Your correspondent Phil Day (The Advertiser, 24/2/15) is a victim of those nuclear industry spin doctors who try to use nuclear medicine to justify the use of nuclear reactors.
The nuclear waste that is being considered for dumping in South Australia does not come mainly from medical grade isotopes, it comes from nuclear power stations and from facilities for producing the fuel for nuclear power stations and nuclear weapons. The nuclear waste from medical grade isotopes is comparatively trivial.
I also hope I never need a CAT scan or X-ray because both use ionising radiation. However, neither CAT scans nor X-rays use radioactive isotopes or produce nuclear waste and hence their use to justify generating and importing nuclear waste is misleading.
The draft terms of the reference for the royal commission, released on Monday, are focused on nuclear power generation, uranium enrichment and waste storage. But the government has ruled out scaling back the state’s involvement in uranium mining, while also precluding the use of nuclear for military purposes.
Australian Conservation Foundation spokesman Dave Sweeney says the decision to exclude consideration of uranium mining is deeply disappointing. “The nuclear industry starts with uranium and so should any genuine assessment of the nuclear sector in South Australia,” he said.
OK – Now it has turned up on http://yoursay.sa.gov.au/blogs/draft-terms-of-reference
The Premier’s media release says that you can find the Terms of Reference at www.yoursay.sa.gov.au.
I couldn’t find anything there about the subject. Perhaps later?
Also no mention of personnel – other than the pro nuclear former S.A Governore Kevin Scarse. (at right) Independent, my foot!
Anyway – here are the Draft Terms of Reference Continue reading
Nuclear royal commission draft terms of reference announced by SA Premier Jay Weatherill http://www.abc.net.au/news/2015-02-23/nuclear-royal-commission-terms-of-reference-jay-weatherill/6224192 South Australia’s nuclear royal commission is to inquire into enrichment, storage of waste and power generation, but not uranium mining.
Premier Jay Weatherill said the inquiry would focus on three key areas, but the terms of reference had deliberately been kept general.
“These are the broadest possible terms of reference … they won’t be settled for a further week,” he said.
“The only caveats really are the non-military uses will be the only things explored and it’s not our intention to suggest any retreat from the current involvement in uranium mining.”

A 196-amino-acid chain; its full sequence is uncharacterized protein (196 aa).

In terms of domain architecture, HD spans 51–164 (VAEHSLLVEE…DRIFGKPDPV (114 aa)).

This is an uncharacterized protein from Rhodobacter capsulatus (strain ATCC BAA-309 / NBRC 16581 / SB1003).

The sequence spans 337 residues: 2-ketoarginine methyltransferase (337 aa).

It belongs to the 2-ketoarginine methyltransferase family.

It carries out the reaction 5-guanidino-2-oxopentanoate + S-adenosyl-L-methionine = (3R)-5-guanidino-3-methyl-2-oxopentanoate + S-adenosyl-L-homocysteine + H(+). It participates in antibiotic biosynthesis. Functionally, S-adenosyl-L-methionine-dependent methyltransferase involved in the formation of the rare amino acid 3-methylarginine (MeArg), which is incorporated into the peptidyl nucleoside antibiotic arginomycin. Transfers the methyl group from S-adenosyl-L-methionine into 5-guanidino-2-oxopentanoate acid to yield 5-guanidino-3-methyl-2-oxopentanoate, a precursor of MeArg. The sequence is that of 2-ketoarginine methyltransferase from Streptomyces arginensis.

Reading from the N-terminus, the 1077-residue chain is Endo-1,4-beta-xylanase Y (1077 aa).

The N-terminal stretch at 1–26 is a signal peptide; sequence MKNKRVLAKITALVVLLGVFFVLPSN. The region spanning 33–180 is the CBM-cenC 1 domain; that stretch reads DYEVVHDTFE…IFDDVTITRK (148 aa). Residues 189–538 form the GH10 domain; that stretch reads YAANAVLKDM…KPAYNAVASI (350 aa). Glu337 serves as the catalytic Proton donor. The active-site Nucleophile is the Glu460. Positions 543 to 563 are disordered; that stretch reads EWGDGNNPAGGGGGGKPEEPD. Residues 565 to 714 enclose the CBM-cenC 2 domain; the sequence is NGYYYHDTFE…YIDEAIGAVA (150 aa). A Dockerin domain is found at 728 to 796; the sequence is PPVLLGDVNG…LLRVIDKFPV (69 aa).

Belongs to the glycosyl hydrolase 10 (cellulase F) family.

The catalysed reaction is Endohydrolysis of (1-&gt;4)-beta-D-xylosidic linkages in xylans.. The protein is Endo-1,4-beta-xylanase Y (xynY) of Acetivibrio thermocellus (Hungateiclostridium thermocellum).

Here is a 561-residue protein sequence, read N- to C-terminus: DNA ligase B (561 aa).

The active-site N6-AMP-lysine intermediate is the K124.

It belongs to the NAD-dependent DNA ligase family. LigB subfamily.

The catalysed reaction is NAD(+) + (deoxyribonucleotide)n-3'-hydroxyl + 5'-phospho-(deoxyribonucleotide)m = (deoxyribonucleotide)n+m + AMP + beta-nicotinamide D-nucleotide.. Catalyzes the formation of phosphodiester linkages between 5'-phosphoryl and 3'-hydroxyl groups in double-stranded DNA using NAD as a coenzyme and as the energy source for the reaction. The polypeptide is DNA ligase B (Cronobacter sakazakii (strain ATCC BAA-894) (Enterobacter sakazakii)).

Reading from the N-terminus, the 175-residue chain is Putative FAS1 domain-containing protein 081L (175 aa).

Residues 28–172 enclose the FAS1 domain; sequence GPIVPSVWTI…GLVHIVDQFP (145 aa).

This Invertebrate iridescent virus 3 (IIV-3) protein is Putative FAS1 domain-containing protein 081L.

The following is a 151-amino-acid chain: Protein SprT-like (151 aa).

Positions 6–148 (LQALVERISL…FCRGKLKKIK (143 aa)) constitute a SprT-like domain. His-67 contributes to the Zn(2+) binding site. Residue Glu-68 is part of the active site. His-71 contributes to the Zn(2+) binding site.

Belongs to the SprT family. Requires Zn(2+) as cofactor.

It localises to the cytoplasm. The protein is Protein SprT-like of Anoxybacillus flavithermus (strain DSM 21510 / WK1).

The Premier said it would be the broadest possible analysis of South Australia’s involvement and potential for future involvement in the nuclear fuel cycle.
“We think it’s important to go through what is a thorough process of debate and discussion in the community about this important issue,” he said.
When asked if the state were mindful of a looming federal deadline to deal with the issue of nuclear waste storage, he said: “We don’t think this is something that should be rushed.
“The Commonwealth’s been talking about nuclear waste storage for decades so I don’t think our timeline is going to threaten any key decisions.”
Before the year is out, nuclear fuel rods that are being reprocessed by the French are due to be returned to Australia and by 2020 more nuclear waste being reprocessed in the United Kingdom is due to be returned as well.
SA nuclear royal commission a farce, Independent Australia 22 February 2015 The South Australian government’s royal commission into our nuclear future is a farce, and a dangerous farce, warns Noel Wauchope.
FIRST OF ALL, it is not the province of one State to determine by a State royal commission that a nuclear industry should be introduced in Australia. That is a protected issue as a ‘A Matter of National Environmental Significance’ under the National Environment Protection and Biodiversity Conservation Act 1999.
Secondly, this royal commission would be a mammoth waste of money for South Australia The cost would run into hundreds of $millions. The Royal Commission into Institutional Responses to Child Sexual Abuse was allocated over $434 million in 2013 for its first four years of operation. Given that nuclear issues are the province of national law, not South Australian, this is a totally unnecessary expense.
Thirdly, the ‘public involvement‘ in the terms of reference for this royal commission is a farce in itself. Just look at how this was dealt with by the South Australian government:
The announcement was made. Despite the fact that this whole initiative is clearly of national importance, it has received minimal publicity outside Adelaide. The Adelaide Advertiser ran a poll. The Adelaide Advertiser is pretty much regarded as the nuclear lobby’s free propaganda vehicle. No surprise if their readership turns up the required positive result.